- What led you to take it up and see it through to its end? What drove you to do so?
Without the kind of strong support system that I had- my lawyer who took up the case for no fees, the teachers ,including my philosophy professors and Ms. Nandita Narain, and the media who covered it aggressively, this wouldn’t have been possible. All of this counted for a great deal.
- Censorship is required at times to prevent indecency, vulgarity and to prevent inciting of communal riots. In your opinion, how do you decide the required limit of censorship?
John Rawls in his book, Theory of Justice, talks about the difference principle. The difference principle permits inequalities in the distribution of goods only if those inequalities benefit the worst-off members of society. I apply the same principle to censorship. If what I write or what I say is going to affect the most disadvantaged and marginalised person, I would not write it.
- How has this case changed the scene of journalism in your college?
Before the case verdict was released, everybody was talking with their backs to the camera, in hushed voices, unwilling to be quoted. The moment I called them up with the news of the victory, they began talking freely to the media, they began opening up. Nobody in the past, who had stood up to the principal, had had a favourable result. Anybody who had crossed the principal was victimised. This was the first case where a student had succeeded.
In the settlement agreement, we’re going to be asking for an independent Weekly outside the ambit of the college. That’s an essential point of the settlement.
- Recently, a group in IIT Madras was derecognised for criticising Narendra Modi. What are your views on this incident?
I’ve been very upset after this happened, because a lot of people befriended me on Facebook, and sent me all sorts of messages regarding censorship in their schools and college. One guy in twelfth standard had complained about a school teacher who took tuition and gave higher marks to those students attending her tuitions than to those who didn’t. He posted this on Facebook and complained to the Principal. No action was taken against the teacher but the student was victimized. There was no support system for this student. So, I was trying to rack my brains on what can be done to help students like this, and to help the students in IIT. I think that an entire movement is needed right now. A strong network needs to be created between journalists, lawyers, students, and the administration too. So, anytime the administration victimizes a student, we’re going to hit right back at them in terms of negative press, in terms of everything. Basically, we need to make the administration think twice before victimizing anybody for speaking out.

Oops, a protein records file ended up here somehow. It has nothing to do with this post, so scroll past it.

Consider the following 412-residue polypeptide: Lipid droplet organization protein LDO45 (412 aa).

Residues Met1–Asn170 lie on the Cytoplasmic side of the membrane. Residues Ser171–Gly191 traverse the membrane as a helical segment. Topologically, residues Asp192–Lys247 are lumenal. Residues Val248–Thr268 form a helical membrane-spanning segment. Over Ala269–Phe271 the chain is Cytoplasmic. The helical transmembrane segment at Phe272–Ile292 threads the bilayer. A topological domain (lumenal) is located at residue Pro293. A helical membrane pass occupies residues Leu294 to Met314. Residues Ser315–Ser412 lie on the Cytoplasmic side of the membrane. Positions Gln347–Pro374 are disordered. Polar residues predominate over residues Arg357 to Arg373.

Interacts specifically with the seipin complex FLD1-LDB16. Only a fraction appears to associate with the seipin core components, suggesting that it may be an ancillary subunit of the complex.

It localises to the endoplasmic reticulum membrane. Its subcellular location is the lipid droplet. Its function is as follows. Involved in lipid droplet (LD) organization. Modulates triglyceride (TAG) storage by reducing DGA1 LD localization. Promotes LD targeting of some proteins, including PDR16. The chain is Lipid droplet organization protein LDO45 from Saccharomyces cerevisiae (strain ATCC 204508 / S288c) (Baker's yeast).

Devansh mehta has secured his admission in the prestigious Columbia School of Journalism. He wishes to pursue Investigative Journalism at the University. He is also intent on continuing to find solutions for gaps between students, teachers and the administration.